In the TV comedy version of Portland, Ore., the bookstore is called Women and Women First. In real life, it's In Other Words — and the shop is using frank terms to say the Portlandia show is no longer welcome to film there. The feminist store and community center faults the show's depiction of men dressing as women, its treatment of store staff, and its role in gentrification and race relations.

Saying that Alabama Chief Justice Roy Moore violated judicial ethics when he ordered judges not to respect the U.S. Supreme Court's landmark ruling on same-sex marriage, Alabama's Court of the Judiciary suspended Moore for the rest of his term in office.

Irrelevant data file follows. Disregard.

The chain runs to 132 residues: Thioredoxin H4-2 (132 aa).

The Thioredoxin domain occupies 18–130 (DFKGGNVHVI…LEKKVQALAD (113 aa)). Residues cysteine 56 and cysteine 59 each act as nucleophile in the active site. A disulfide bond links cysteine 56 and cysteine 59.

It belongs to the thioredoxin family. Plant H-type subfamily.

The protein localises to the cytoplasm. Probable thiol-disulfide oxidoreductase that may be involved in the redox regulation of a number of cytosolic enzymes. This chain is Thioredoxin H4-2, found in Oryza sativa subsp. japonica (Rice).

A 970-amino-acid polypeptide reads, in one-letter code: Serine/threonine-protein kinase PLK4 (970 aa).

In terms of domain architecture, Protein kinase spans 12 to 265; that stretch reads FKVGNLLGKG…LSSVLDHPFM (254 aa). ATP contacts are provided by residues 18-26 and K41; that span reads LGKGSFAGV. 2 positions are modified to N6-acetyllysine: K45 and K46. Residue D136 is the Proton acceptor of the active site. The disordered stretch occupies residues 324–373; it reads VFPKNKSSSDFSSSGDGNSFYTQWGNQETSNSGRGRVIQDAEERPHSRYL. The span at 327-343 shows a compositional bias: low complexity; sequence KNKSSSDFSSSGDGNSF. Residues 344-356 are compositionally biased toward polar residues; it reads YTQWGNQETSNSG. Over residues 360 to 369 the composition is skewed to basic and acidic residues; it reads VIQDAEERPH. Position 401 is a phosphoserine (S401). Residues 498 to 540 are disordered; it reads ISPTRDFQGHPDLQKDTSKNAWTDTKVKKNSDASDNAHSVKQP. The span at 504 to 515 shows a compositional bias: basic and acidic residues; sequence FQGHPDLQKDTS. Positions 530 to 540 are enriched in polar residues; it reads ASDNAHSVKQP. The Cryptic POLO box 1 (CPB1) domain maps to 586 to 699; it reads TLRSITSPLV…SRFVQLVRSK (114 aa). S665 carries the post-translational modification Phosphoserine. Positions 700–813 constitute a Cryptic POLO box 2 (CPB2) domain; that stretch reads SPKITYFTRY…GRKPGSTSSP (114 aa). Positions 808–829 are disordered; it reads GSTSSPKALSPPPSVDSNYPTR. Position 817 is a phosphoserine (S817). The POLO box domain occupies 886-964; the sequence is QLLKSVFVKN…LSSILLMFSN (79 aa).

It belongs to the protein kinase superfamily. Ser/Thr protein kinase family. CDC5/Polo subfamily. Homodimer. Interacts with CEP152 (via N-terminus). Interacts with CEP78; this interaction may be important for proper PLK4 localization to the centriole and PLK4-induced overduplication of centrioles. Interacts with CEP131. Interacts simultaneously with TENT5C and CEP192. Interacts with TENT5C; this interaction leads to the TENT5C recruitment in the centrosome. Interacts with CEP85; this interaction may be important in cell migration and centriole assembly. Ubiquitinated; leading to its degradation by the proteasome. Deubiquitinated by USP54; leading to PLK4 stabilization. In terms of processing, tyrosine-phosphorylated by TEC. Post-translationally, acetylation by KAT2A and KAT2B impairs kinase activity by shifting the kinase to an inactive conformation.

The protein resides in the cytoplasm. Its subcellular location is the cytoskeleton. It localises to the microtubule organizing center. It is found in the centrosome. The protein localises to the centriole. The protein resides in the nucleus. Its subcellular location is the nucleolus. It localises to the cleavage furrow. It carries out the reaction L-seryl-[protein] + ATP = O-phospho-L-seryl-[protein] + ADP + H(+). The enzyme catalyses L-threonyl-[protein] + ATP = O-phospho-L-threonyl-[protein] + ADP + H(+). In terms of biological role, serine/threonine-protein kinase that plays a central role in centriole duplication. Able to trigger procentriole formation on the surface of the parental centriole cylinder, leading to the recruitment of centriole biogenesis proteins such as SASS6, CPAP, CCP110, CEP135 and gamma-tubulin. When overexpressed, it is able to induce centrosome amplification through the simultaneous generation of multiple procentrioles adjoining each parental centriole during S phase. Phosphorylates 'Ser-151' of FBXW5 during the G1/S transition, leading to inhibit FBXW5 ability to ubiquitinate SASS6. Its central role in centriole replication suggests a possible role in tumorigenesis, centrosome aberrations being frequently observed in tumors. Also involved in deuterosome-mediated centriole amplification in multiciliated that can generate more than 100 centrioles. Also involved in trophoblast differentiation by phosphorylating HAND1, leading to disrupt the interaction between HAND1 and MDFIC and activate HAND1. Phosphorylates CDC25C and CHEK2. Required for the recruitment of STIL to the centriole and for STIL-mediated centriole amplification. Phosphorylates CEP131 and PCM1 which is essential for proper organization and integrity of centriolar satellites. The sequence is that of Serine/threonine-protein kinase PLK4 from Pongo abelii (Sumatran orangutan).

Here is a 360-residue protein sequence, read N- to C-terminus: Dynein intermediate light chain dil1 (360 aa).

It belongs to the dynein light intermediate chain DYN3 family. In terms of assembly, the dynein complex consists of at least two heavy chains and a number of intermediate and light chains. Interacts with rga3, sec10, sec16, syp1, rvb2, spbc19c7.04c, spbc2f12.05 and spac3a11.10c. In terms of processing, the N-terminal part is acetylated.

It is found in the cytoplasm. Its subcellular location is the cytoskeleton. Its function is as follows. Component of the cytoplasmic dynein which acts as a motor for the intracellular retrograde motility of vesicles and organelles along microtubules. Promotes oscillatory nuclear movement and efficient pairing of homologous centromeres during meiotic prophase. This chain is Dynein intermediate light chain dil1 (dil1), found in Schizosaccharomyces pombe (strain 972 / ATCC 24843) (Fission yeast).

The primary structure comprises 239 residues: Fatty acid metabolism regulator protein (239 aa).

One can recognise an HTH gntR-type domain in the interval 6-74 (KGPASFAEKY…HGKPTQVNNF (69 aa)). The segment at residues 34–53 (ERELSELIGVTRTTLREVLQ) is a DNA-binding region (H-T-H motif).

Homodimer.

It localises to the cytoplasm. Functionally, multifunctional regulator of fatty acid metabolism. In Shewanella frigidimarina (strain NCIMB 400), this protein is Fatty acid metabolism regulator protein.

One week after a House panel highlighted sexual harassment claims at Yosemite National Park and elsewhere in the National Park Service, the superintendent of Yosemite, Don Neubacher is stepping down, the agency says.

According to NPS regional spokesman Andrew Munoz, the agency "acted to move Don Neubacher from his role" leading the park to protect the integrity of its investigation into allegations of a hostile work environment at Yosemite.

Days after he agreed to forfeit outstanding stock awards worth about $41 million over his bank's creation of millions of unauthorized customer accounts, Wells Fargo CEO John Stumpf is facing more questions on Capitol Hill.

"We should have done more sooner," Stumpf told members of the House Financial Services Committee, adding that he and Wells Fargo will keep working on the problem.

It's believed to be a first — and it certainly came as a surprise: Ancient Roman coins have been found in the ruins of a castle in Okinawa, Japan, that dates to the 12th and 15th centuries. The copper coins were found in 2013; X-ray analysis shows that they bear an image of Constantine the Great.